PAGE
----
The airline had earlier said that ten of the 176 passengers were Swedish, but a further seven lived in the country according to Dagens Nyheter. All those on board died when it crashed minutes after take-off.
Madhi Emami, a 60-year-old man who moved to Sweden from Iran in the 1980s, an 18-year-old student from Stenungsund, and two young boys from the Stockholm area were among the victims, according to reports in Swedish media.
The daughter of Emami, who was flying back home to Sweden from Iran after visiting relatives in Iran, named him as one of the victims on Thursday:
“When I saw the list of passengers… the world ended,” Madeleine Persson told newspaper Expressen.
Persson and her mother said that the Swedish foreign ministry and police had not yet confirmed to them that he was on board the flight, but that authorities had approached the family for DNA to help identify Emami.
“We understand if families feel that the process is taking long. This work needs to be carried out with great care. We cannot get it wrong,” the foreign ministry told Expressen.
In Stenungsund, a town north of Gothenburg in western Sweden, the flag was flown at half-mast at a local school in honour of a 18-year-old student who died in the crash, just months before high school graduation.
“He was very kind. Kind and sweet,” one of his former classmates told Dagens Nyheter.
Swedish authorities have confirmed that Swedish citizens are among the victims. There has been no offiical confirmation of the number, but Foreign Minister Ann Linde said that they may be “more than 10”.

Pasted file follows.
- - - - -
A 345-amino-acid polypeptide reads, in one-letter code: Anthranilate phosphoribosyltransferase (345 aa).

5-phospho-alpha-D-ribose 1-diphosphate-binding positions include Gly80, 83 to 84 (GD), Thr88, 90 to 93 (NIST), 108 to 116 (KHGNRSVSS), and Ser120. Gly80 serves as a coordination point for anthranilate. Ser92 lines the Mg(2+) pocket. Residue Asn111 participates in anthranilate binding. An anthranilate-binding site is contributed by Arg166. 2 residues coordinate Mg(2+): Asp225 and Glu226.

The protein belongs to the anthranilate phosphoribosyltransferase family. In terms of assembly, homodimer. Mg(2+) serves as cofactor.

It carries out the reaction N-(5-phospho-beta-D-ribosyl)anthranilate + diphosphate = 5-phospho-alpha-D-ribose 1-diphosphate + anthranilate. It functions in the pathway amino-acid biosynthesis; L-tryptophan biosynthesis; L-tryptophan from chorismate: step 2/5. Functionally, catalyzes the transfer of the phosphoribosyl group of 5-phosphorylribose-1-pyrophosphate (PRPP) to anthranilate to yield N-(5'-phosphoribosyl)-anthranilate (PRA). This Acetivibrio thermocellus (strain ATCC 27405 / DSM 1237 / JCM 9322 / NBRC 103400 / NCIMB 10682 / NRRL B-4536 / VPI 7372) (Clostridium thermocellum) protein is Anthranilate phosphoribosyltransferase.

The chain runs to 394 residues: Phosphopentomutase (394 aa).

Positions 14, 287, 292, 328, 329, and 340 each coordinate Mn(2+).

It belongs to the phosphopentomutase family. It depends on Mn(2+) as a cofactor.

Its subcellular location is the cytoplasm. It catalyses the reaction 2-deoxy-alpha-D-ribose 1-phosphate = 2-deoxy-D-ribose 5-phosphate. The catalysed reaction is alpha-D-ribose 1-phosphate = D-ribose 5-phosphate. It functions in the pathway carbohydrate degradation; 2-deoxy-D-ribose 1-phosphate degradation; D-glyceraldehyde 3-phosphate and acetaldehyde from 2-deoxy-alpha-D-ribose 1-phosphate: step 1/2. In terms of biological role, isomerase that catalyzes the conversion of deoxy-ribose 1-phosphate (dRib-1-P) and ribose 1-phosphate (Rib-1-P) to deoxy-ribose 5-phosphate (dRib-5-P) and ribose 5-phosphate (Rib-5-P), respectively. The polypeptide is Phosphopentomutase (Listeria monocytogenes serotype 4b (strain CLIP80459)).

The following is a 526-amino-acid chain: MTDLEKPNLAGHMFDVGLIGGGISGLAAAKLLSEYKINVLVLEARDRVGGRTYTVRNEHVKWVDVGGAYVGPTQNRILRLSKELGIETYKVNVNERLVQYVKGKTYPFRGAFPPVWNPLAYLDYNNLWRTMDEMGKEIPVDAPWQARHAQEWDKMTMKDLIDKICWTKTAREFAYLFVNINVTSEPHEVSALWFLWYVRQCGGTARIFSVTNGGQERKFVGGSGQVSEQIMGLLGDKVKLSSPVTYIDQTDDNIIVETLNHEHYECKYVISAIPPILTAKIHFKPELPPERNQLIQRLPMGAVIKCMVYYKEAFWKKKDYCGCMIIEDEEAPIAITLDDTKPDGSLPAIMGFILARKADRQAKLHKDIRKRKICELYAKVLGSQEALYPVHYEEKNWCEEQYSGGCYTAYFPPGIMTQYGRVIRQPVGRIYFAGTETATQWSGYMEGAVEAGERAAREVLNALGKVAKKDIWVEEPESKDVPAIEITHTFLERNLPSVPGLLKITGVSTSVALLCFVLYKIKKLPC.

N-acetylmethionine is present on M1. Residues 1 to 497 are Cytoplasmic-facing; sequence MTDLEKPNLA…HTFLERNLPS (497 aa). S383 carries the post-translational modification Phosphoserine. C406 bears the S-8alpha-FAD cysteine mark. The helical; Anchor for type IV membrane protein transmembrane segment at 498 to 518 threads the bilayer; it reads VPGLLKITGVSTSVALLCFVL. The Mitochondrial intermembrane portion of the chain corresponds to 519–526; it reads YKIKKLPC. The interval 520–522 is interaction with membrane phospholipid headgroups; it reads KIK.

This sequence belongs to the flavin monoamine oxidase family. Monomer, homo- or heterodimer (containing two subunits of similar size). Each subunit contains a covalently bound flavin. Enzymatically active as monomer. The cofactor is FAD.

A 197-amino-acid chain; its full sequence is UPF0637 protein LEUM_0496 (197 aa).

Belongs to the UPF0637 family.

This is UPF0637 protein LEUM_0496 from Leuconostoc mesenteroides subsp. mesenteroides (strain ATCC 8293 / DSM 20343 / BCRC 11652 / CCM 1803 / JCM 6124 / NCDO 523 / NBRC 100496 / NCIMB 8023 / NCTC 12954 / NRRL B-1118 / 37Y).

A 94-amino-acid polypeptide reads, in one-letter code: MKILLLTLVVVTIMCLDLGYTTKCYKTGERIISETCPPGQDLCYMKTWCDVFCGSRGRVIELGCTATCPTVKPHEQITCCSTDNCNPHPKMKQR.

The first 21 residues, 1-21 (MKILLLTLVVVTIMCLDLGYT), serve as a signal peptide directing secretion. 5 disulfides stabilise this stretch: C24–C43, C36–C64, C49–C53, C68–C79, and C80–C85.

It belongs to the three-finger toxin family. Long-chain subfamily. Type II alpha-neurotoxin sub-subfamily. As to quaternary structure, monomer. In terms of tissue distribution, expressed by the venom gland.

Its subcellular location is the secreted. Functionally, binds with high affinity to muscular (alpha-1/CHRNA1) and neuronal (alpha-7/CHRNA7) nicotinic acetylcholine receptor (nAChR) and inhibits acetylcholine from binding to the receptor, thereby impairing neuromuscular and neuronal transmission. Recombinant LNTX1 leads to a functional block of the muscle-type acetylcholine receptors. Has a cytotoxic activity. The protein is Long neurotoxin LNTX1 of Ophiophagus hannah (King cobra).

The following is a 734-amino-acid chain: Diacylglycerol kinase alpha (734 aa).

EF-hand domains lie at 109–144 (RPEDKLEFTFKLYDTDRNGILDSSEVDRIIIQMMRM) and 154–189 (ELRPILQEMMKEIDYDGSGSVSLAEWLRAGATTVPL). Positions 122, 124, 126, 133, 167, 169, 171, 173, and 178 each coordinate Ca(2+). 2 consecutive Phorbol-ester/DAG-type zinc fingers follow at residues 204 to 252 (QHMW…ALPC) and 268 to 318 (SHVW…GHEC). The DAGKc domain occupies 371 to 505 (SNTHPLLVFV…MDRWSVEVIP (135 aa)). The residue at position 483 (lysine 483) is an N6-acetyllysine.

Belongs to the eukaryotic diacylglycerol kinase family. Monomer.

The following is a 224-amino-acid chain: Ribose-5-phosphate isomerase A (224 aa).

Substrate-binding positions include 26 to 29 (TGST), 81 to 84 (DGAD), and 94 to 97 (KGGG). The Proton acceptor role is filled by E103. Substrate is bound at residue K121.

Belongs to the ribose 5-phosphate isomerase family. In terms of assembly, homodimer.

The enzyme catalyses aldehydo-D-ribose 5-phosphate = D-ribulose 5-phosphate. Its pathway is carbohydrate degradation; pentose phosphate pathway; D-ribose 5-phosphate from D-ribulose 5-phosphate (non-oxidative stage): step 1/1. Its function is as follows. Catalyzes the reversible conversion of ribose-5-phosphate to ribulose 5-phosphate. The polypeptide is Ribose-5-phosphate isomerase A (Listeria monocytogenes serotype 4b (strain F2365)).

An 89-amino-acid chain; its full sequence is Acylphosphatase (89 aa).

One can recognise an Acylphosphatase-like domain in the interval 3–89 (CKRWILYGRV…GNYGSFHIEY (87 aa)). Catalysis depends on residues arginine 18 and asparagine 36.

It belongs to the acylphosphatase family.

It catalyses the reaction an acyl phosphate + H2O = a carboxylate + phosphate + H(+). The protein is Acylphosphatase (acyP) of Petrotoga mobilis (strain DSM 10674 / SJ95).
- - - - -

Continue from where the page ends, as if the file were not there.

According to reports in Swedish media based on the airline's passenger lists, 17 Swedes were on board the flight, including three children aged seven, nine and 15.
The burning Ukraine International Airlines Boeing 737-800 was trying to turn back to Tehran's Imam Khomeini international airport when it went down in the early hours of Wednesday, Iranian investigators said on Thursday. The black boxes have both been recovered.
Ukrainian investigators were travelling to Iran to help in a probe to identify what caused the crash, with a technical fault, drone collision, terrorist or a missile attack all being explored as possible causes, The Guardian cited a senior Ukrainian security official as saying.
Vadym Prystaiko, the foreign minister of Ukraine, said on Wednesday that victims included 82 from Iran, 63 from Canada, ten from Sweden, four from Afghanistan, three from Germany and three from the United Kingdom, as well as two passengers and nine crew from Ukraine.
Swedish residents worried any family members may have been on board the flight are urged to contact the Swedish foreign ministry on +46 (0)8 405 92 00.